Monday, September 5, 2011

A Public Safety Message From Texty Texterson

While I'm the first person to complain about other people's dangerous texting habits, I like to think that I myself am not at risk. Still, I have to admit I do have a bit of a texting problem. Just yesterday Bill "tsk-tsk'ed" me for texting as we walked to the car. "Alright, Texty Texterson," he said. "Put that away. It's time to go to church."

Naturally, I never, ever text while driving, and I can't fathom why anyone else would dare do it.
But I'm here to tell you that driving is not the only thing you should avoid while texting. I recently noted in the fine print for one of the training events for my 3-day walk that cell phones are prohibited during all official walks for Susan G. Komen, both during training and during the November event. The reasoning behind it is that cell phones are a big distraction and a safety hazard for walkers.

"That's kind of silly," I thought when I read the rule. "I talk on the phone all the time while I'm walking. It's a good way to pass the time."

Now I know better....

Because I came down with a nasty cold a few days ago (a story I'll have to share with you another time), I missed two morning walks in a row. Last night was the first night I ventured out, and I felt amazingly better after a brisk eight-mile walk. So I was looking forward to a morning walk today, though I was not keen on getting up at 6:40 on a holiday.

Since I had overslept last Saturday and left four people waiting in my front yard at 6:00 in the morning, I wasn't taking any chances this time. I set the main alarm, and then I set the alarm on my cell phone and put it on my nightstand.

At 5:45 this morning, I jumped out of bed when my cell phone chirped. It wasn't my alarm, but a text message. I hurried out of the bedroom to keep from waking Bill and Allyson, who had sneaked into our bed during the night. As I stumbled into the hall, I read the note; my walking buddy had to cancel because her daughter was sick. At this point I was still more than half asleep, and I don't know where I thought I was walking, or why I didn't just stop right outside the bedroom door.

But I kept moving and somehow veered toward the TV room. Just as I slid out the keyboard to reply, my right foot hit empty space, and I lurched to the side. What??  I was already tumbling through the darkness when realization dawned in my foggy brain. The stairs! I frantically reached for the banister, but I had no idea where it was as I cartwheeled sideways.

Just like in the movies, I experienced everything in slow motion. I felt each terrifying bump of various body parts against the stairs, heard my cell phone clatter on the hardwood down below and clink into three pieces, heard and felt the slam of my body against the wall, and then heard the dull thump when I sprawled on the landing.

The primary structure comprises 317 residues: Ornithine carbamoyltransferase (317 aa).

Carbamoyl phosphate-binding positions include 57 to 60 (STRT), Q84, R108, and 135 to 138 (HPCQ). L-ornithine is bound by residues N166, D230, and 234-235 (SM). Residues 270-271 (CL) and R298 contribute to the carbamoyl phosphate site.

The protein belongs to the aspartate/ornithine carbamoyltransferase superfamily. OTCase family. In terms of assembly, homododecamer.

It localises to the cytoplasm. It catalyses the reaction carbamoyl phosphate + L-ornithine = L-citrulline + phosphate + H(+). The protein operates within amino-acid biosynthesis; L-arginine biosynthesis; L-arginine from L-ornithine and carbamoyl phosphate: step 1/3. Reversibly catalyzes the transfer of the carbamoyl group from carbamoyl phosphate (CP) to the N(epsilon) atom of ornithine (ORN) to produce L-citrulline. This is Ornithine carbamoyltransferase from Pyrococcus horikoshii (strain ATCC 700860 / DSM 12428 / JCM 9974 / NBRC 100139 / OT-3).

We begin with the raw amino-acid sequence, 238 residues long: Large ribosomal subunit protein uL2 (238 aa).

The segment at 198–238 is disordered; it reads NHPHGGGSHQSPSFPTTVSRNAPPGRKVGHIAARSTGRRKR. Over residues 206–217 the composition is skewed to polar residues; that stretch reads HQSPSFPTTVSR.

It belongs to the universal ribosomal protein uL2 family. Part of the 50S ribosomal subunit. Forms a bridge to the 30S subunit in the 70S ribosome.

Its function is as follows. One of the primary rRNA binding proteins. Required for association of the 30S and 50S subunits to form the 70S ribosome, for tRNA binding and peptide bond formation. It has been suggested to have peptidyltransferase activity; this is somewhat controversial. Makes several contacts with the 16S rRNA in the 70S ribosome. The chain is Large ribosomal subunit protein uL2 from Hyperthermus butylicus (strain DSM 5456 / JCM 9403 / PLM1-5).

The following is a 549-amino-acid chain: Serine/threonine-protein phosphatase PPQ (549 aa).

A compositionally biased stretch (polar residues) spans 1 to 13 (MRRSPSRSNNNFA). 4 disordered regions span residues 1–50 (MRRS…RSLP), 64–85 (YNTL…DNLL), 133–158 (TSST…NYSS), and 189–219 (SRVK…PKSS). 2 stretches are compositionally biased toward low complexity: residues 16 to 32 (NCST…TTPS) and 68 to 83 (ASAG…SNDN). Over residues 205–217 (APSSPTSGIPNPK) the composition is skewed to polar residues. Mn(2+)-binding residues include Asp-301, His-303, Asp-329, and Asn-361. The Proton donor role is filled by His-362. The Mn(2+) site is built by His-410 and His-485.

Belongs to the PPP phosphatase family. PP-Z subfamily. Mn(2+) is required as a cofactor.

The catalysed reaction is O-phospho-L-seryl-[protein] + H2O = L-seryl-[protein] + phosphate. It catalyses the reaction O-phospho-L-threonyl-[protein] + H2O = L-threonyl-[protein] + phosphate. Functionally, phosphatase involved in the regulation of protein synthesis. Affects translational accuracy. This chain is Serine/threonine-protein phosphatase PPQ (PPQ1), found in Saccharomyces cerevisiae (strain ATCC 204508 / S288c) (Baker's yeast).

I lay there for several seconds, absolutely still and silent, waiting for Bill to run to my rescue. But there was only the sound of my own breathing and the crush of the carpet against my cheek. I deliberately moved my fingers and my toes. Ah, maybe nothing was broken.

I lay still for another 30 seconds or so until my breathing slowed to normal, and then I released my grip on the edge of the landing; I'd been holding on for dear life even after I thudded to a stop. I pushed myself onto my knees and gingerly pulled myself up using the banister for support. That's when I became aware of the pain in my right knee and ankle. "Uhhh," I muttered as I stepped down onto the hardwood floor.

I flipped on the light at the bottom of the stairs and started searching for my phone. I didn't spot it at first, but I did find a hole in the Sheetrock! What made that hole? I wondered. Maybe it was my phone. I started to reach inside the hole, but it hurt to bend my elbow. My elbow, I thought. It was my elbow that made that hole.

I found the phone underneath the couch, next to the staircase. I put the battery back inside and snapped it together; good as new! I sent a quick reply to my friend Lori and climbed back up the stairs and into bed.

I shoved Bill over and tried to find a comfortable position, but every time I moved I discovered a new sore spot. There was an ominous throbbing low in my back, between my hips. My right wrist was smarting, and so were my right knee and hip and ankle. My left elbow was tender, as well as my left shoulder. And there was a wicked carpet burn along the inside of my left forearm.

But the most important thing was what wasn't hurting: I felt absolutely no pain in my head or neck. Thank you, thank you God, I repeated over and over. For some reason I've always had a premonition about falling down those stairs, and every time I pictured myself with broken bones, maybe even a broken neck. But now that my worst fear had materialized--even worse than I'd imagined, actually, because I never thought it would happen in the pitch black--all I had was a few abrasions and bruises. Maybe I fared so well because I'd been half asleep and totally relaxed.